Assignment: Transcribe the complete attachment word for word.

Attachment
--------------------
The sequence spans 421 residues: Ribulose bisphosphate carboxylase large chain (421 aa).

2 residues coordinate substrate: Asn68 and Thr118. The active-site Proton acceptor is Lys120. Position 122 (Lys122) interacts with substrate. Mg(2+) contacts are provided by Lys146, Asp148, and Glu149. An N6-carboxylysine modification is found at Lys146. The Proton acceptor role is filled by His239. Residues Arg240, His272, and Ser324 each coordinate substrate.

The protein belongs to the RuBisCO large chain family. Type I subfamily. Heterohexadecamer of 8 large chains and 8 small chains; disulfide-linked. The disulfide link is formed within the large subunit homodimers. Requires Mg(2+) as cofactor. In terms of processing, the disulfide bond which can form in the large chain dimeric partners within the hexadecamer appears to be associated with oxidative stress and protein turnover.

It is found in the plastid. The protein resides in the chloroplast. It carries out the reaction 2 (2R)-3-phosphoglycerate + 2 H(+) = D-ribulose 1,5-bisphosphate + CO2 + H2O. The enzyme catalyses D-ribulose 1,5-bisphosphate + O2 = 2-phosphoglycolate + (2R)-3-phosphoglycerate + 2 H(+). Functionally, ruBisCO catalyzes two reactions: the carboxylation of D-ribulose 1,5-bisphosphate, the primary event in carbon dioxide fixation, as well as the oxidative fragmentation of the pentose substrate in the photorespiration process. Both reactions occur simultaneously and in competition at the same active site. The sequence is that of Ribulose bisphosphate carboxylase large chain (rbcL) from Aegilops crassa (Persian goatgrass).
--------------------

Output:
The sequence spans 421 residues: Ribulose bisphosphate carboxylase large chain (421 aa).

2 residues coordinate substrate: Asn68 and Thr118. The active-site Proton acceptor is Lys120. Position 122 (Lys122) interacts with substrate. Mg(2+) contacts are provided by Lys146, Asp148, and Glu149. An N6-carboxylysine modification is found at Lys146. The Proton acceptor role is filled by His239. Residues Arg240, His272, and Ser324 each coordinate substrate.

The protein belongs to the RuBisCO large chain family. Type I subfamily. Heterohexadecamer of 8 large chains and 8 small chains; disulfide-linked. The disulfide link is formed within the large subunit homodimers. Requires Mg(2+) as cofactor. In terms of processing, the disulfide bond which can form in the large chain dimeric partners within the hexadecamer appears to be associated with oxidative stress and protein turnover.

It is found in the plastid. The protein resides in the chloroplast. It carries out the reaction 2 (2R)-3-phosphoglycerate + 2 H(+) = D-ribulose 1,5-bisphosphate + CO2 + H2O. The enzyme catalyses D-ribulose 1,5-bisphosphate + O2 = 2-phosphoglycolate + (2R)-3-phosphoglycerate + 2 H(+). Functionally, ruBisCO catalyzes two reactions: the carboxylation of D-ribulose 1,5-bisphosphate, the primary event in carbon dioxide fixation, as well as the oxidative fragmentation of the pentose substrate in the photorespiration process. Both reactions occur simultaneously and in competition at the same active site. The sequence is that of Ribulose bisphosphate carboxylase large chain (rbcL) from Aegilops crassa (Persian goatgrass).